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[ISN] Army fitness standards for fat ‘cyber warriors’ may change as U.S. waistlines grow

http://www.washingtontimes.com/news/2014/oct/28/army-fitness-standards-for-fat-cyber-warriors-may-/ By Douglas Ernst The Washington Times October 28, 2014 There U.S. Army’s recruitment pool keeps getting bigger — around the waistline — a reality that is forcing its top brass to consider relaxing fitness standards for future “cyber warriors.” Maj. Gen. Allen Batschelet, commanding general for the U.S. Army Recruiting Command at Fort Knox, Ky., recently spoke of the challenges recruiters face in a nation where 70 percent of young people between the ages of 17 and 24 are ineligible to serve. “Today, we need cyber warriors, so we’re starting to recruit for Army Cyber,” Gen. Batschelet toldthe Florida Times-Union Oct. 23. “One of the things we’re considering is that your [mission] as a cyber warrior is different.; Maybe you’re not the Ranger who can do 100 pushups, 100 sit-ups and run the 2-mile inside of 10 minutes, but you can crack a data system of an enemy. But you’re physically fit, you’re a healthy person and maintain your professional appearance, but we don’t make you have the same physical standards as someone who’s in the Ranger Battalion,” he added. The officer told the paper that successfully implementing such a decision would require the Army to undergo a cultural change that “is kind of a different definition of quality.” […]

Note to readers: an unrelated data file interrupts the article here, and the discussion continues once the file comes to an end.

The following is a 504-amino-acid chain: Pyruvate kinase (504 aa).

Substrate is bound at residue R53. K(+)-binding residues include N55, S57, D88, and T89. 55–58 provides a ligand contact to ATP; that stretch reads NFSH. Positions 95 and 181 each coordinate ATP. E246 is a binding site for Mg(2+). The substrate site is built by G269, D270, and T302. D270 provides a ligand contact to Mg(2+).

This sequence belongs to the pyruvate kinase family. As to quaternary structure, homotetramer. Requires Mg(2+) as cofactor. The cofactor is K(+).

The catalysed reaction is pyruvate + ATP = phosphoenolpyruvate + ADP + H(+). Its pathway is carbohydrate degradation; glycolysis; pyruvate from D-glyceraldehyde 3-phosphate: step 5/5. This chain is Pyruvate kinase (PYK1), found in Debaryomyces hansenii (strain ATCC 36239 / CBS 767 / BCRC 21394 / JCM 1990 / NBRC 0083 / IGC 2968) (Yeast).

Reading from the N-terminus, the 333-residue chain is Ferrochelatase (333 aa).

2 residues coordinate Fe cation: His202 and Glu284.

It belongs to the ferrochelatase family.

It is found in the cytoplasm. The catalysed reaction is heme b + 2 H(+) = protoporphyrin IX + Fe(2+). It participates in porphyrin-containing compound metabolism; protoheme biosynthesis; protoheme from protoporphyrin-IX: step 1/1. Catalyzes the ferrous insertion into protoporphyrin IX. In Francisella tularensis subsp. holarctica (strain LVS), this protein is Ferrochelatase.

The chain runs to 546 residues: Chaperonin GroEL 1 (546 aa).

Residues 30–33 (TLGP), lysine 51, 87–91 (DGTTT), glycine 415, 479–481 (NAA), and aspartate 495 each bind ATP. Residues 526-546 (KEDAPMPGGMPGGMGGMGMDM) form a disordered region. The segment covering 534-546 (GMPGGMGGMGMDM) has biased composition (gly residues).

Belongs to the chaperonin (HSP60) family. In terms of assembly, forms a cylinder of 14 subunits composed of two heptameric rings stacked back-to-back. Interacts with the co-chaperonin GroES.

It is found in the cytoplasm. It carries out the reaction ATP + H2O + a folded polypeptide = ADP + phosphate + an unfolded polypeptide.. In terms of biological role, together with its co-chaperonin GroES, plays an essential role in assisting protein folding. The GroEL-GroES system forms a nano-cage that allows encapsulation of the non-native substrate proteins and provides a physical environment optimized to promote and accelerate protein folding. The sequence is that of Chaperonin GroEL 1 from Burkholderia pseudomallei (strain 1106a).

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[ISN] Why Data Breach at Staples May Not Matter

http://247wallst.com/retail/2014/10/21/why-data-breach-at-staples-may-not-matter/ By Paul Ausick 247wallst.com October 21, 2014 Office supply store Staples Inc. (NASDAQ: SPLS) confirmed on Monday that it is investigating a breach of payment card data at some of its locations in the northeast United States. The company has said little else except that it takes protecting customer data “very seriously” and reminds customers that they are not responsible for any fraud on their credit cards if the fraudulent activity is reported quickly. The news had at most a minor impact on Staples’s stock Tuesday. Shares opened about down about 1.3% but clawed back to around flat for the day in afternoon trading. That’s not always the case when a retailer reports a data breach, but there are a couple of mitigating circumstances here. First, the company’s stock was upgraded early in September from Neutral to Outperform at Credit Suisse based on a possible merger between Staples and Office Depot Inc. (NYSE: ODP). We had our doubts about such a merger at the time, and Staples’s stock price has actually dropped back from a high around $12.75 at the time the upgrade was made to around $12.30 today. Also, Staples has not provided any detail on the number of records that were breached, but the thefts appear to have been limited to a relatively few of the company’s more than 1,500 U.S. stores. According to the Krebs on Security blog, at least seven stores in Pennsylvania, three in New York City and one in New Jersey were affected. […]